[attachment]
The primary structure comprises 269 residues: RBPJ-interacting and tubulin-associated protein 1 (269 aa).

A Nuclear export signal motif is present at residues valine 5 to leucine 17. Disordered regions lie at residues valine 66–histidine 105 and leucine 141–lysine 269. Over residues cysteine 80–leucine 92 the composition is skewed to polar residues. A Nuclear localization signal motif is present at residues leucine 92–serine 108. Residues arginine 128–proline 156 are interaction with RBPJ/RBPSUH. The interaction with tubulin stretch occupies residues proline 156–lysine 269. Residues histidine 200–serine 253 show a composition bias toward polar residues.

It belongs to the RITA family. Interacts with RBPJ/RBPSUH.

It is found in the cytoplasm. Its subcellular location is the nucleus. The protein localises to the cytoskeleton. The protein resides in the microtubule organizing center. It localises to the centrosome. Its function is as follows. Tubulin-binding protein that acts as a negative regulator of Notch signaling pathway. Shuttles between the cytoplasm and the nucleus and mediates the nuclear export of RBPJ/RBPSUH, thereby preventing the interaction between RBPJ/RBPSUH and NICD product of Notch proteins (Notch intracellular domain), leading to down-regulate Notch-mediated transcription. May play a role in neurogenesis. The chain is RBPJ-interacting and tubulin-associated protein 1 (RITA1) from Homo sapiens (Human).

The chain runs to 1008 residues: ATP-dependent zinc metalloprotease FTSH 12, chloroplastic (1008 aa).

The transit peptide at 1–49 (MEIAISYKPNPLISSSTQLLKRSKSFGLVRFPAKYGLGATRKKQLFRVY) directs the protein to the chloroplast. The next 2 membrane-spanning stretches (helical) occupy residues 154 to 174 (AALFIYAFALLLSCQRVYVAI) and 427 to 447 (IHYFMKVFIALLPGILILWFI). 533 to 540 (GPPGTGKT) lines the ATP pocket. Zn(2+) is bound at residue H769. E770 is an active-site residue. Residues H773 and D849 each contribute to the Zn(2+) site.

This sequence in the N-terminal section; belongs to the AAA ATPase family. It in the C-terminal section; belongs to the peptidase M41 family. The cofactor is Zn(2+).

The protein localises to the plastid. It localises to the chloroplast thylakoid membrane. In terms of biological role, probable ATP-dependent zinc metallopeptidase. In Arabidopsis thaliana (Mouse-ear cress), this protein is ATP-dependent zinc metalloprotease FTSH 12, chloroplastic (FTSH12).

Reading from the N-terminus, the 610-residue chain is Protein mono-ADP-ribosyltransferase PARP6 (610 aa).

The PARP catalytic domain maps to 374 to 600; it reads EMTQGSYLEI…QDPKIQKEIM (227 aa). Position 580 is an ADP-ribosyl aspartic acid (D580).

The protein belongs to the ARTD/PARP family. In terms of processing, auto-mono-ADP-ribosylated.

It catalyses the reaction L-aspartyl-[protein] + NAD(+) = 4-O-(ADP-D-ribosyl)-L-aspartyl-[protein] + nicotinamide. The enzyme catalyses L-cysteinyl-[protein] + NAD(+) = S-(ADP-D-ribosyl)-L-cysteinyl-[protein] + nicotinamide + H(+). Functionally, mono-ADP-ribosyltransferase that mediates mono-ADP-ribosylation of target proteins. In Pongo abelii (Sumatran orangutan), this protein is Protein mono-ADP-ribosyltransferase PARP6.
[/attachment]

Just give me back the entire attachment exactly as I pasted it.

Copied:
The primary structure comprises 269 residues: RBPJ-interacting and tubulin-associated protein 1 (269 aa).

A Nuclear export signal motif is present at residues valine 5 to leucine 17. Disordered regions lie at residues valine 66–histidine 105 and leucine 141–lysine 269. Over residues cysteine 80–leucine 92 the composition is skewed to polar residues. A Nuclear localization signal motif is present at residues leucine 92–serine 108. Residues arginine 128–proline 156 are interaction with RBPJ/RBPSUH. The interaction with tubulin stretch occupies residues proline 156–lysine 269. Residues histidine 200–serine 253 show a composition bias toward polar residues.

It belongs to the RITA family. Interacts with RBPJ/RBPSUH.

It is found in the cytoplasm. Its subcellular location is the nucleus. The protein localises to the cytoskeleton. The protein resides in the microtubule organizing center. It localises to the centrosome. Its function is as follows. Tubulin-binding protein that acts as a negative regulator of Notch signaling pathway. Shuttles between the cytoplasm and the nucleus and mediates the nuclear export of RBPJ/RBPSUH, thereby preventing the interaction between RBPJ/RBPSUH and NICD product of Notch proteins (Notch intracellular domain), leading to down-regulate Notch-mediated transcription. May play a role in neurogenesis. The chain is RBPJ-interacting and tubulin-associated protein 1 (RITA1) from Homo sapiens (Human).

The chain runs to 1008 residues: ATP-dependent zinc metalloprotease FTSH 12, chloroplastic (1008 aa).

The transit peptide at 1–49 (MEIAISYKPNPLISSSTQLLKRSKSFGLVRFPAKYGLGATRKKQLFRVY) directs the protein to the chloroplast. The next 2 membrane-spanning stretches (helical) occupy residues 154 to 174 (AALFIYAFALLLSCQRVYVAI) and 427 to 447 (IHYFMKVFIALLPGILILWFI). 533 to 540 (GPPGTGKT) lines the ATP pocket. Zn(2+) is bound at residue H769. E770 is an active-site residue. Residues H773 and D849 each contribute to the Zn(2+) site.

This sequence in the N-terminal section; belongs to the AAA ATPase family. It in the C-terminal section; belongs to the peptidase M41 family. The cofactor is Zn(2+).

The protein localises to the plastid. It localises to the chloroplast thylakoid membrane. In terms of biological role, probable ATP-dependent zinc metallopeptidase. In Arabidopsis thaliana (Mouse-ear cress), this protein is ATP-dependent zinc metalloprotease FTSH 12, chloroplastic (FTSH12).

Reading from the N-terminus, the 610-residue chain is Protein mono-ADP-ribosyltransferase PARP6 (610 aa).

The PARP catalytic domain maps to 374 to 600; it reads EMTQGSYLEI…QDPKIQKEIM (227 aa). Position 580 is an ADP-ribosyl aspartic acid (D580).

The protein belongs to the ARTD/PARP family. In terms of processing, auto-mono-ADP-ribosylated.

It catalyses the reaction L-aspartyl-[protein] + NAD(+) = 4-O-(ADP-D-ribosyl)-L-aspartyl-[protein] + nicotinamide. The enzyme catalyses L-cysteinyl-[protein] + NAD(+) = S-(ADP-D-ribosyl)-L-cysteinyl-[protein] + nicotinamide + H(+). Functionally, mono-ADP-ribosyltransferase that mediates mono-ADP-ribosylation of target proteins. In Pongo abelii (Sumatran orangutan), this protein is Protein mono-ADP-ribosyltransferase PARP6.